How to boost post-Covid customer retention

12 April 2021, 09:13 AM
  • Picked up new customers in lockdown? You’re not alone. We ask the experts how retailers can turn new faces into regulars as Covid restrictions ease
How to boost post-Covid customer retention

For many fine food and drink independents, lockdown was a boom time for new customers. Locals recently reunited with their home turf, while the explosive home cooking trend and a drive to support independents encouraged more supermarket regulars to visit speciality food retailers.

As lockdown ends and Covid-19 restrictions disappear, the key question for retailers to ask is how to turn their new customers into regulars in post-pandemic life.

Communication is key

Catherine Erdly, founder of the Resilient Retail Club, told Speciality Food that one key point to remember is that “no one is more likely to buy from you than someone who has already bought from you”.

“Keeping in close communication with the customers that have come to you during the pandemic will be really crucial in developing that relationship and keeping it going as things start to return to normal,” Catherine said.

One way to do this is by creating a loyalty scheme where customers earn points or get discounts depending on how much they spend. Alternatively, retailers can use tools like emails to stay in regular contact, keep potential customers updated and build up relationships as people start going back to their daily post-Covid lives.

“The key thing here is continuing to use all of the digital tools that are at your disposal – from your email list to your social media to your website.”

Delight your customers

“Customer retention is about continuing to delight the customer with things that will be interesting and useful for them,” Catherine said. Now that they’ve become familiar with your selection, Catherine suggests coming up with a schedule of regular themes to keep them coming back for more.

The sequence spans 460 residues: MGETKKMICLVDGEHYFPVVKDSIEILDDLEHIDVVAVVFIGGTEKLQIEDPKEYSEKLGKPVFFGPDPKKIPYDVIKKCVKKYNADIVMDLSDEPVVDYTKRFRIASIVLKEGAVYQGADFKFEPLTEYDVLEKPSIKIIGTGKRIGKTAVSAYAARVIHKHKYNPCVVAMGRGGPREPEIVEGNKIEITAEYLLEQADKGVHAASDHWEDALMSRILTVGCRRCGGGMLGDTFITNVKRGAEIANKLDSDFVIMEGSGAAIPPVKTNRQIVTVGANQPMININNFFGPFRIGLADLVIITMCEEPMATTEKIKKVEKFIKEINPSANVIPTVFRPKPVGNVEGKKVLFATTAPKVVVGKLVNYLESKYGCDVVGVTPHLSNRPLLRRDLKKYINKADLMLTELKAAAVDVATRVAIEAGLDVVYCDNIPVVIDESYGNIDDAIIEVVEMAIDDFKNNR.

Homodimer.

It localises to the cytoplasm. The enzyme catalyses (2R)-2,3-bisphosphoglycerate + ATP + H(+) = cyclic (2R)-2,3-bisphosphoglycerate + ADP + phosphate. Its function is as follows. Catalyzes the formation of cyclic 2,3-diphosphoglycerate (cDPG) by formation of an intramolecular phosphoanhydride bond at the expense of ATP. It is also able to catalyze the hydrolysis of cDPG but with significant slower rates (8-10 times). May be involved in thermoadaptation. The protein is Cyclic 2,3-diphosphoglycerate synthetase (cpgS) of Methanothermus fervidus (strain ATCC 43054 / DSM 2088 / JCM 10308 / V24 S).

This could include themes around on-trend diets, such as a vegan week, or around food types or geographical areas. “It’s all about coming up with new ways of presenting products or introducing new products so that the customers regularly have a reason to come back and shop with you,” Catherine said.

“It doesn’t have to be about changing a huge amount about the products that you are offering, but keep introducing new things so that you can keep that conversation going with that customer. And don’t be afraid to be really specific as well.” For instance, why not create a vegan mailing list if you have a large number of plant-based customers? “If you can reach out to them individually and tell them you have new products that may interest them, that will be a real perk for customers and encourage them to come back again and again.”

Ensure a great customer experience

Stuart Gates of The Seasoned Grocer said that the last year has seen many opportunities for the independent trade. “If [new customers] have been well looked after and enjoyed the foods, usually happy consumers, in my experience, will return.” This means there is more reason than ever to take a fresh look at your in-store and online shopping experiences, ensuring that customers are satisfied at every turn.

Stuart added that the establishments that picked up new customers when they remarketed their foodservice offering as delivery or takeaway services would see their efforts “pay dividends when the delights of sitting down to eat again returns”.

Show off your USP

While incentives can – and often do – take the form of discounts, Catherine says independents can go down a different route. “Perhaps it could be more about offering customers something they have not seen before, or that they can’t get anywhere else in the local area.”

And with more consumers shopping with their values on their sleeves, it’s increasingly important for retailers to communicate their shop’s ethics. “This will help attract the customers that are a natural fit for shopping with you,” Catherine says. “Topics such as sustainability are top of customers’ minds, but also encourage them to think about the impact that shopping locally has on the local economy. Why not team up with other local businesses as well to show how supporting your local high street or shopping area can make a real difference in people’s lives?” Turning passing customers into regulars is no mean feat, but for small food and drink businesses, it could be a game changer.

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